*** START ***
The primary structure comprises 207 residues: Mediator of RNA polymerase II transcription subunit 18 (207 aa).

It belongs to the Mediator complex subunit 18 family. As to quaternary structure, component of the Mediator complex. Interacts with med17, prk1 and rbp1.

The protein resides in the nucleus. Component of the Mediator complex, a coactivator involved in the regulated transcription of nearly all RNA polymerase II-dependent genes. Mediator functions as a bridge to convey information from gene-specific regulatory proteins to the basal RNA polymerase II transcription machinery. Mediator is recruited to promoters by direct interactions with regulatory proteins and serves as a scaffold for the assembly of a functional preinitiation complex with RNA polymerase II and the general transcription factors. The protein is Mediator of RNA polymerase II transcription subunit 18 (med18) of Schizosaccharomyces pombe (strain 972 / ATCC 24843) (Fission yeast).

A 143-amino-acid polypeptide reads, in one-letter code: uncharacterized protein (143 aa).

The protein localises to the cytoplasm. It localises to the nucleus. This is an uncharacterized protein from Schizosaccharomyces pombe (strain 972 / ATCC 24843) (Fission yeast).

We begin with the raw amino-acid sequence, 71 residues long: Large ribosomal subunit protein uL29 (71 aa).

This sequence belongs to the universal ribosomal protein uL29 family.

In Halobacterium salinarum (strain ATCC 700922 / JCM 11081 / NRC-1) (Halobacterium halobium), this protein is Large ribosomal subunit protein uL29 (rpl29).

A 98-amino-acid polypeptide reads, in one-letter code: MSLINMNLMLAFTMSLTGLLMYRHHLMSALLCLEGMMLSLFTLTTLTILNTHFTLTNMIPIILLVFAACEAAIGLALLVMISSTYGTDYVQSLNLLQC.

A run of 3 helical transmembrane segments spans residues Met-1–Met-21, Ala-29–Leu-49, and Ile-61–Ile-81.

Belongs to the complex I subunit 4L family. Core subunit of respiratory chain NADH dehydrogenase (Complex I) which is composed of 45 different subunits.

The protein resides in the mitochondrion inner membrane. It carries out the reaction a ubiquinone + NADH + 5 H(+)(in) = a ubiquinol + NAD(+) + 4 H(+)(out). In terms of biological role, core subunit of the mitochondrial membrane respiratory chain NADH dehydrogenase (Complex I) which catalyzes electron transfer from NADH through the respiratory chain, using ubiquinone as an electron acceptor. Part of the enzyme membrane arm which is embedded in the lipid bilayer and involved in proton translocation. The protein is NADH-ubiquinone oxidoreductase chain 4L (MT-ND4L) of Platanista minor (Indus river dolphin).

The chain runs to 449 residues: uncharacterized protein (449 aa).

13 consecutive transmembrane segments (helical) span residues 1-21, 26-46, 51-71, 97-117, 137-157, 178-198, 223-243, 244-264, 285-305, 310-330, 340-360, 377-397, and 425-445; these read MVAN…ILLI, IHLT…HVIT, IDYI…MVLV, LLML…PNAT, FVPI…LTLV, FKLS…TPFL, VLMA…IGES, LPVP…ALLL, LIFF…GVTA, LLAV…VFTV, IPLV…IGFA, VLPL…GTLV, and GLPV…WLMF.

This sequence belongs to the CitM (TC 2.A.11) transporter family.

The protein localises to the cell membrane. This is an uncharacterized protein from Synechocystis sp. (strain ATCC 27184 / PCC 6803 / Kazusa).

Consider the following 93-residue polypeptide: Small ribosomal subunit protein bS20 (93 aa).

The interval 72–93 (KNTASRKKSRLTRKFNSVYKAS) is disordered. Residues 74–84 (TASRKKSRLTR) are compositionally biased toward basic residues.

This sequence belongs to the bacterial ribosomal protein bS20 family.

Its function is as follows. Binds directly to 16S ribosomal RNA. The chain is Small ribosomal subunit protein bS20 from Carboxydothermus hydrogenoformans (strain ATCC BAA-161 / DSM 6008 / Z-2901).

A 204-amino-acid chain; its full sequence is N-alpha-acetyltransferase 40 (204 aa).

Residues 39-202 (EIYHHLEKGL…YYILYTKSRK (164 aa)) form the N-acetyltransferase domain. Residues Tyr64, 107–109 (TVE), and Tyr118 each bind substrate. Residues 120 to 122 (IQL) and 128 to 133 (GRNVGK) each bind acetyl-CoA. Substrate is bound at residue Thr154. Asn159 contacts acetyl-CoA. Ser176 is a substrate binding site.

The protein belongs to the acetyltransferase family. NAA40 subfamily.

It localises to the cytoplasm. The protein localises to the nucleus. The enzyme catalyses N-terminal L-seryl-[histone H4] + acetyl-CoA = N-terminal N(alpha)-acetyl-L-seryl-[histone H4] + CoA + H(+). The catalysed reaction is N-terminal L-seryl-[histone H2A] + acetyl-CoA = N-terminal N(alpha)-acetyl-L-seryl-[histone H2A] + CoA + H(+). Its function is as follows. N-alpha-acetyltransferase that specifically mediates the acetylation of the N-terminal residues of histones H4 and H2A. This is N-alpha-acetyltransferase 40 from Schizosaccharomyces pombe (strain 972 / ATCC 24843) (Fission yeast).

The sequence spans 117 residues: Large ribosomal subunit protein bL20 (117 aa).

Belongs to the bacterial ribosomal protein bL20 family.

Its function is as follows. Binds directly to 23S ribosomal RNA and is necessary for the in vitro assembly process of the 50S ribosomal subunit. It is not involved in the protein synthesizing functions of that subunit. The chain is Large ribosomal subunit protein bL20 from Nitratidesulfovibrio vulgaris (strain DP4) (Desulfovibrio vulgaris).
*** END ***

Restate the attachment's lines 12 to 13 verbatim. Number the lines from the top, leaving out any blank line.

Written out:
The protein resides in the mitochondrion inner membrane. It carries out the reaction a ubiquinone + NADH + 5 H(+)(in) = a ubiquinol + NAD(+) + 4 H(+)(out). In terms of biological role, core subunit of the mitochondrial membrane respiratory chain NADH dehydrogenase (Complex I) which catalyzes electron transfer from NADH through the respiratory chain, using ubiquinone as an electron acceptor. Part of the enzyme membrane arm which is embedded in the lipid bilayer and involved in proton translocation. The protein is NADH-ubiquinone oxidoreductase chain 4L (MT-ND4L) of Platanista minor (Indus river dolphin).

The chain runs to 449 residues: uncharacterized protein (449 aa).